Psychologist Offra Gerstein recently wrote an excellent article explaining all this, which you can read online at

Better, she gives advise on how to move from truly-madly into deeply-in-love, the deep and amazing bond of oxytocin.

She writes,

Abandon the notion that the initial "in love" state can or should last in its original form. Trade it for intermittent closeness, tenderness and bliss you can create.

View the change of attachment from "in love" to loving as a healthy and sustainable state of interacting with your mate. Most likely, your partner feels the same about you, which is ideal.

Good advice for all of us to remember in our sex-crazed culture.

Oxytocin, Dating and Marriage

Love has an image problem in Western culture. When we say "love," we're usually thinking of passion, romance, the excitement of a new love affair. In a couple years, when that thrill is gone, we say, "I don't know what happened. I just don't love you any more."

But there's love, love, love and love -- and probably a few more flavors besides. "True love," I believe, is the oxytocin bond. It's that bond that begins when we begin to trust someone enough to touch them and let them touch us. It deepens when we have sex, and it's what carries the relationship through after the passionate fire becomes embers.

Western society, with its emphasis on sexuality and its phobia about non-sexual touching, is becoming an oxytocin-poor society. Anesthetized babies are ripped out of the wombs of their knocked-out mothers, depriving both of them of the oxytocin-bathed experience that should set the tone for their expectations from others. Overworked mothers and fathers often can't give babies and kids the nurturing and attention they need, while TV, computers and cell phones take the place of face-to-face interaction.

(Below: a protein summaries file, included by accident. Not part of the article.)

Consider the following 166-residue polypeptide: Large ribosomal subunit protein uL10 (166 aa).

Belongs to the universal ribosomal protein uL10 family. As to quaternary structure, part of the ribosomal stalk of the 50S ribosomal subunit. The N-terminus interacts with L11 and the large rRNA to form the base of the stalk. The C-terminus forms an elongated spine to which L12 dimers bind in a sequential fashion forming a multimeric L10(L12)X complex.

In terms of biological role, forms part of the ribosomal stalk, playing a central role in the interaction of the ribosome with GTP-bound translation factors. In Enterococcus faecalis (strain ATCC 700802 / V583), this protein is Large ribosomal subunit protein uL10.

As a result, kids reach adolescence with an impaired ability to trust and bond at the same time that their raging hormones are pushing them to connect sexually. Pop culture tells them hot sex equals love. They may marry for sex or because they're madly in love, but not be equipped to move to the next stage: deeply bonded love.

In response to a friend's question, in my book I wrote briefly that you don't need to go through the romantic stage to find true love. In the blog al-'Azel min Nasij al-Nabat, Taufik makes the same case to Muslim couples who may be adopting Western-style dating.

According to Taufik, more secular Muslims may feel they really need to date to get to know someone; arranged marriages, they think, are for religious conservatives, the kind whose women wear purdah. But these people are too focused on the dopamine-rush of romance.

Taufik provides a glossary of neuroscience terms; I wish there were one for the non-English words, as well. Dating baru kahwin, I think, means Western-style dating (maybe with sex before marriage?), while kahwin baru dating, I believe, refers to an arranged relationship. Correct me if I'm wrong.